The ‘yeast beast’
The myths and legends surrounding yeast infections.
Vikki Mioduszewski Published: March 02, 2020
Seventy-five percent of all women will contract a yeast infection at some point in their lives. Since the odds are not in their favor, ladies one and all should know the signs and symptoms of the “yeast beast” approaching, and how to handle it when it strikes.
Of course, yeast infections are most notorious for that annoying itch in your britches. But there are some other early warning signs that may come first and are worth keeping in mind.
“In general, itching is the most common symptom,” said Paulami Guha, MD, a gynecologist and gynecologic surgeon at Baptist Health and North Florida Gynecology Specialists, LLC. “There can be burning sensations, soreness, general irritation, and also discomfort with sex.”
Dr. Guha added that the most common time to contract a yeast infection is about a week prior to starting menses. That said, it’s not recommended for women to diagnose themselves, even if you’re pretty sure it’s a yeast infection. Turns out, there are other health concerns that can cause similar symptoms.
“We highly discourage self-diagnosis because there have been studies that have shown you’re not always accurate,” said Dr. Guha. “Monistat® will take care of it, and many times it does, but suppose it isn’t a yeast infection? Then it’s not going to help and antifungal medication will make things worse. It could be that you’re having an allergic reaction to something, which I see all the time.”
Beware the beast getting bigger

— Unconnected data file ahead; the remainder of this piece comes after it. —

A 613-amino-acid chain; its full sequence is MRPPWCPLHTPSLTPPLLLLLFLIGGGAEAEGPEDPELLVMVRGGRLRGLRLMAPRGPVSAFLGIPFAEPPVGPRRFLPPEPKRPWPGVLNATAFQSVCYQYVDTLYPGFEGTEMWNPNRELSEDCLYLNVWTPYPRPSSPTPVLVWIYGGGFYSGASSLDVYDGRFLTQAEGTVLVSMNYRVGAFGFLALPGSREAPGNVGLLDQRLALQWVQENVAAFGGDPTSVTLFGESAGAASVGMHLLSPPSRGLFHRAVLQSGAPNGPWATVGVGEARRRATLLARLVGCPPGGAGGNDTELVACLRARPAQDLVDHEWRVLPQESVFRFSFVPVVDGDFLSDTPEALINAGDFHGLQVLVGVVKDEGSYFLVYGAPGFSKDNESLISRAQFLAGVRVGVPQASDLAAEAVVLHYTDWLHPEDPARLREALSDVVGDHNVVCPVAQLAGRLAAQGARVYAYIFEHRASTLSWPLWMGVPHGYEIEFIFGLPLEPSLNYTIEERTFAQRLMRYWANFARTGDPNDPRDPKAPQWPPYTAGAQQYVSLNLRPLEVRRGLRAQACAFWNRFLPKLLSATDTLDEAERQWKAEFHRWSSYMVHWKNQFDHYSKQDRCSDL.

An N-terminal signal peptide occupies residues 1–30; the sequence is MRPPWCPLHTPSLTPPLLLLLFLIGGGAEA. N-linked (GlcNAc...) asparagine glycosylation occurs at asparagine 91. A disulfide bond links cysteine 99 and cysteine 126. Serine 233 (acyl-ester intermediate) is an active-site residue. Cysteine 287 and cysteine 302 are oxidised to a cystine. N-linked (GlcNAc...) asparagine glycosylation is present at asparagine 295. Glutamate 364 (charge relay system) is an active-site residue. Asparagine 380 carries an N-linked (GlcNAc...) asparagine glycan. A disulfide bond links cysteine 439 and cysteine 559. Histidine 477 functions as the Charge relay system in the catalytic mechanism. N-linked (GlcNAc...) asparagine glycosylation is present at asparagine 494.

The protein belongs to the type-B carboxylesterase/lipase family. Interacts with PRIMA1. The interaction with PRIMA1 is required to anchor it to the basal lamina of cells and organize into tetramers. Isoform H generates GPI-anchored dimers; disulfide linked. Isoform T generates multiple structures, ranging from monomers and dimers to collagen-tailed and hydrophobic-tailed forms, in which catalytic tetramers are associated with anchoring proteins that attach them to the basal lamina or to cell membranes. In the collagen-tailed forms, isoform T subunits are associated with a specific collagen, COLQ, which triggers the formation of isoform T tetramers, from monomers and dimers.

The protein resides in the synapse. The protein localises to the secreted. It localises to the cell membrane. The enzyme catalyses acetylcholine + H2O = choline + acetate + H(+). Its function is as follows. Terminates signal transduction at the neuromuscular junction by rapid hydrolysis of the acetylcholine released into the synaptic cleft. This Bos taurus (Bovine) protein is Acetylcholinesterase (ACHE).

If left untreated, a yeast infection and similar conditions can turn into something more bothersome, said Dr. Guha. In some patients, the infection can progress to the skin of the vulva and cause irritation and inflammation, known as vulvitis.
“Also, in diabetic patients, it can cause a yeast urinary tract infection if you have [a yeast infection] for a long time. Chronic yeast infections on the vulva, if you don’t treat them, can progress to a chronic vulvar skin condition. It can also trigger spasms of the pelvic floor muscles and vulvar pain conditions, which can lead to painful sexual intercourse.”
So, not like you needed more incentive to treat a yeast infection, but there you have it. What’s the best method to do just that? Simply using an antifungal cream or oral antifungal medicines from the pharmacy should do the trick. If it doesn’t clear up as expected, checking in with your physician is the next step.
Is the beast afraid of anything?
As always, prevention is the best medicine. Most of what we think we know about yeast infections doesn’t have much data to support it. However, following these steps may help keep the yeast beast at bay.
“There is a misconception that taking probiotics orally or as suppositories will prevent yeast infections. Sometimes people take it before and after antibiotic use, but there’s not enough evidence that it actually helps. Some people think there’s a link between yeast infections and douching, using tampons versus pads, and wearing tight or synthetic clothing. The evidence behind those associations is weak. Those things are not good for your vulvar hygiene anyway, so we’d recommend not doing them, but whether they actually cause a yeast infection is debatable,” explained Dr. Guha.
So, while there’s not a ton of research to support whether or not tight clothes or probiotics have any effect on yeast infections, it can’t hurt to be mindful of those things anyway.
“In general, practice overall vulvar hygiene like not douching, not wearing tight clothing and not wearing swimsuits for an extended time. Use of vaginal sponges, diaphragms and IUDs are also associated with yeast infection but it’s not consistent, so not all women with IUDs will get yeast infections, but some women are more prone once they have an IUD.”
Who does it bother?
While any girl or woman can experience a yeast infection, some are more prone to them than others.
“A patient with diabetes or any kind of chronic illness that decreases your immunity, or a patient on immunosuppressant medication, has a higher risk,” Dr. Guha said. “Antibiotic use is a very common thing we see causing yeast infections, and also estrogen therapy, like being on an oral contraceptive.”
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